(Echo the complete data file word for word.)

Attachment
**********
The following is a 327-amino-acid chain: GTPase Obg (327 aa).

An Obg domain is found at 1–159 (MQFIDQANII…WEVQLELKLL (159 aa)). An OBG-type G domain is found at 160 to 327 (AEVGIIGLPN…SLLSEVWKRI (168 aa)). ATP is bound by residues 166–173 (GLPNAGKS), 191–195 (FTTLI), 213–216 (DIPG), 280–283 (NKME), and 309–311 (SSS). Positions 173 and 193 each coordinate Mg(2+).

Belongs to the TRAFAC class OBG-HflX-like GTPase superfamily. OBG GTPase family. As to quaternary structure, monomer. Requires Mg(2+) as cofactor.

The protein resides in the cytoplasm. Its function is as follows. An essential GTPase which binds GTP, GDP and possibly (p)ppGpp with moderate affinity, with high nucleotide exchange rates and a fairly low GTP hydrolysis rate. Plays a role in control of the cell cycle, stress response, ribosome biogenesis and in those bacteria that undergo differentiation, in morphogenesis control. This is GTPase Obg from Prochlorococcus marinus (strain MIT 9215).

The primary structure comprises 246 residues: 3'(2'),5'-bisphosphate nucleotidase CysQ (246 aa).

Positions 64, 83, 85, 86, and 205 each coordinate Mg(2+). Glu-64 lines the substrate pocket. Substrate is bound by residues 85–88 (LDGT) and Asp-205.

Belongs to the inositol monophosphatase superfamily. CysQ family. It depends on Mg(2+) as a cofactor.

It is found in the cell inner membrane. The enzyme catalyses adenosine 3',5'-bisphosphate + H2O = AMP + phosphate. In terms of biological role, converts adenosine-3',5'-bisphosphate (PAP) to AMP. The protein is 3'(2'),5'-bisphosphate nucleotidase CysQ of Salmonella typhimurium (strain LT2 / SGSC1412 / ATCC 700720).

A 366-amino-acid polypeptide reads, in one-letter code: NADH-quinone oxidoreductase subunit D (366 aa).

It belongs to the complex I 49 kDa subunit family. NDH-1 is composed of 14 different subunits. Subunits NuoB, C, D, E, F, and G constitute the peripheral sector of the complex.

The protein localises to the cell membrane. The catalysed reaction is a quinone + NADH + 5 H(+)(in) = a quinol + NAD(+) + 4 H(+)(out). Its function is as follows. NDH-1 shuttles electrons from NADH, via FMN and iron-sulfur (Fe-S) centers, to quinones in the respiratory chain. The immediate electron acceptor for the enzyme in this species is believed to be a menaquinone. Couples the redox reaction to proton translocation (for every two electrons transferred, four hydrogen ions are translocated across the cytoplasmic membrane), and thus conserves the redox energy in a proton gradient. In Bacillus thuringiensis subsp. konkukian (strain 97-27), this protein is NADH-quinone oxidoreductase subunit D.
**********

The following is a 327-amino-acid chain: GTPase Obg (327 aa).

An Obg domain is found at 1–159 (MQFIDQANII…WEVQLELKLL (159 aa)). An OBG-type G domain is found at 160 to 327 (AEVGIIGLPN…SLLSEVWKRI (168 aa)). ATP is bound by residues 166–173 (GLPNAGKS), 191–195 (FTTLI), 213–216 (DIPG), 280–283 (NKME), and 309–311 (SSS). Positions 173 and 193 each coordinate Mg(2+).

Belongs to the TRAFAC class OBG-HflX-like GTPase superfamily. OBG GTPase family. As to quaternary structure, monomer. Requires Mg(2+) as cofactor.

The protein resides in the cytoplasm. Its function is as follows. An essential GTPase which binds GTP, GDP and possibly (p)ppGpp with moderate affinity, with high nucleotide exchange rates and a fairly low GTP hydrolysis rate. Plays a role in control of the cell cycle, stress response, ribosome biogenesis and in those bacteria that undergo differentiation, in morphogenesis control. This is GTPase Obg from Prochlorococcus marinus (strain MIT 9215).

The primary structure comprises 246 residues: 3'(2'),5'-bisphosphate nucleotidase CysQ (246 aa).

Positions 64, 83, 85, 86, and 205 each coordinate Mg(2+). Glu-64 lines the substrate pocket. Substrate is bound by residues 85–88 (LDGT) and Asp-205.

Belongs to the inositol monophosphatase superfamily. CysQ family. It depends on Mg(2+) as a cofactor.

It is found in the cell inner membrane. The enzyme catalyses adenosine 3',5'-bisphosphate + H2O = AMP + phosphate. In terms of biological role, converts adenosine-3',5'-bisphosphate (PAP) to AMP. The protein is 3'(2'),5'-bisphosphate nucleotidase CysQ of Salmonella typhimurium (strain LT2 / SGSC1412 / ATCC 700720).

A 366-amino-acid polypeptide reads, in one-letter code: NADH-quinone oxidoreductase subunit D (366 aa).

It belongs to the complex I 49 kDa subunit family. NDH-1 is composed of 14 different subunits. Subunits NuoB, C, D, E, F, and G constitute the peripheral sector of the complex.

The protein localises to the cell membrane. The catalysed reaction is a quinone + NADH + 5 H(+)(in) = a quinol + NAD(+) + 4 H(+)(out). Its function is as follows. NDH-1 shuttles electrons from NADH, via FMN and iron-sulfur (Fe-S) centers, to quinones in the respiratory chain. The immediate electron acceptor for the enzyme in this species is believed to be a menaquinone. Couples the redox reaction to proton translocation (for every two electrons transferred, four hydrogen ions are translocated across the cytoplasmic membrane), and thus conserves the redox energy in a proton gradient. In Bacillus thuringiensis subsp. konkukian (strain 97-27), this protein is NADH-quinone oxidoreductase subunit D.